Conditional gene expression using the Cre Lox FLEx vector switch!

Today we’ll be discussing FLEx, or “flip
excision” switches. FLEx switches are a powerful tool for genetic manipulation, especially in vivo. Before we can talk about FLEx switches, however, we need to explain the basics of Cre-Lox recombination. The Cre-Lox system relies on two components to function: a site-specific recombinase called Cre, and a DNA sequence called loxP. A loxP site is a 34 bp sequence made of two palindromic recognition sites, separated by an 8 bp spacer that gives directionality to
the sequence. Cre recombinase recognizes loxP sites and initiates site-specific recombination between those sites. The outcome of the recombination depends on two factors: the position of the lox sites, and their orientation. If loxP sites flank a gene in the same orientation, recombination will result in the gene being excised. This is an irreversible process. If loxP sites flank a gene in opposing orientations, recombination results in gene inversion. Since the loxP sites remain unchanged, this process is reversible and the gene can flip back and forth between both orientations. The continual flipping of the insert during
Cre-loxP inversion means it’s not very useful for genetic manipulation. Scientists, however, have found a clever way to get around this problem. They discovered that Cre will only recombine two lox sites if they have the same spacer sequence. So, they developed different lox sites that
have different spacer regions that are not cross-compatible. This property has been exploited to make constructs with FLEx switches. A FLEx switch has the gene of interest flanked by two sets of different lox sites. Two recombination steps will occur. The
first will be an inversion of the flanked sequence using one set of lox sites. This will leave two identical sites with the
same orientation on one side of the gene. The second recombination will cause the excision of the intervening sequence. The final product will be the inverted gene of interest flanked by two different lox sites. Because these sites aren’t cross-compatible, any further Cre-based recombination events will not occur. The inverted version of a gene will not be
expressed, so a simple FLEx switch can be used to irreversibly turn gene expression
on or off when Cre is present. Cre-On vectors are often called “D-I-O”
vectors because the gene of interest is “Double-floxed with Inverted Orientation”. Cre-Off vectors are often called “D-O”
vectors because the gene of interest is “Double-floxed in Orientation”. FLEx switches are an extremely flexible research tool that can be used for many purposes. In the next section, we’ll discuss some of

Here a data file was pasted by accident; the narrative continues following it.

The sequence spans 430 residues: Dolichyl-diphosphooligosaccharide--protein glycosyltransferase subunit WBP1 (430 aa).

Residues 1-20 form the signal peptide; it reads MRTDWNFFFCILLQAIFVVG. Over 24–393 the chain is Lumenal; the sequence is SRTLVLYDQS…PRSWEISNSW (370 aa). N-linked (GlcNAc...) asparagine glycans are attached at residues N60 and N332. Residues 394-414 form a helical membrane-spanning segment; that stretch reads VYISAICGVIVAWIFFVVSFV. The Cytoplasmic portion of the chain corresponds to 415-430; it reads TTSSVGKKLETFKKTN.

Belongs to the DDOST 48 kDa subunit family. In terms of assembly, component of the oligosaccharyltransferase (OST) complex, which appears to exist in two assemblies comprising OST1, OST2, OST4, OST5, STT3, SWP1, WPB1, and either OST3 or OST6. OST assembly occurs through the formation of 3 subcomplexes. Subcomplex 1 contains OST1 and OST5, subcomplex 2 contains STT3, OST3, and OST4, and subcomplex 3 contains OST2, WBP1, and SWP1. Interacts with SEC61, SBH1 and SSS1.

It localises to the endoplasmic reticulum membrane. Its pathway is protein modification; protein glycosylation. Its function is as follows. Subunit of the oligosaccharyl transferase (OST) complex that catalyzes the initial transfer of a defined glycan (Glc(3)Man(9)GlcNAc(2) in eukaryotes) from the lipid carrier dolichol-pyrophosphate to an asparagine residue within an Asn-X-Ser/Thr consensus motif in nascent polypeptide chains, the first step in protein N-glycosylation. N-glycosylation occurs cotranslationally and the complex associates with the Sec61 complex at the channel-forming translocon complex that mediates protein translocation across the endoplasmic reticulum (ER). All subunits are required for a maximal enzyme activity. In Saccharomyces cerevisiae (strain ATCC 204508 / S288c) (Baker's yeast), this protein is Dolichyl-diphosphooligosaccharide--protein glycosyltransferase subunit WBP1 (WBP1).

the novel ways FLEx switches can be used. These include: tissue-specific gene expression, inducible gene expression, control of multiple genes simultaneously, and gene knock-ins. FLEx switches are commonly used during in vivo experiments to achieve tissue-specific expression. If a mouse expresses Cre under the control of a tissue-specific promoter, the FLEx switch will only be triggered in the desired tissue
type. This limits ubiquitous gene expression that can confound experimental results. Researchers can use this FLEx reporter system to map specific neurons in the brain, for example. FLEx switches are also often used for inducible gene expression or repression. If Cre expression is controlled by an inducible system, the FLEx switch will flip only when the inducer is present. Commonly used Cre-inducible systems include tamoxifen and tetracycline, which can both be used in vivo. Multiple genes can be controlled at once using a FLEx switch. If two genes are inside the switch, one inverted and the other not, you can ‘turn on’ one gene while ‘turning off’ another. Or, by changing the position of the lox sites, you can even cause the activation of one gene and the simultaneous excision of another! For example, you can use FLEx to easily replace the wildtype version of a gene with a mutated version. This is an excellent way to study essential
genes, since traditional knockout studies would be lethal. Gene knock-ins can become much easier by using the FLEx system for Recombinase Mediated Cassette Exchange. In this approach, you would begin with a Cre-expressing mouse that has a genomic region flanked by different lox sites. By introducing a vector carrying a gene of
interest flanked by those same lox sites, you can easily swap in the gene of interest. This is a powerful tool for in vivo gene knock-in, since the same mouse line can be used to generate many different knock-in strains; you simply have to change the gene in your vector! Other than their utility, FLEx switches have some unique advantages over other techniques. FLEx switches are ideal for working with AAV, which is very popular for in vivo gene therapy, but has a limited packaging capacity. By controlling expression of the gene of interest indirectly via Cre, you can use large inducible or tissue-specific promoters that aren’t
able to be packaged inside AAV. The FLEx switch itself is also very compact, taking up only 5% of an AAV’s packaging capacity. Another advantage of using FLEx switches is that one Cre-expressing mouse line can be used in many different experiments, cutting down on costs, time, and labour. Because Cre-lox recombination is a well-established research tool, there are many Cre-expressing vectors, cell lines, and mice readily available. I hope you’ve found this video helpful and
now better understand the advantages of using the FLEx system for in vivo genetic manipulation. For more information, check out our knowledge base article on Cre-Lox recombination, or order a custom “D-I-O” vector for Cre-dependent expression of your gene of choice.


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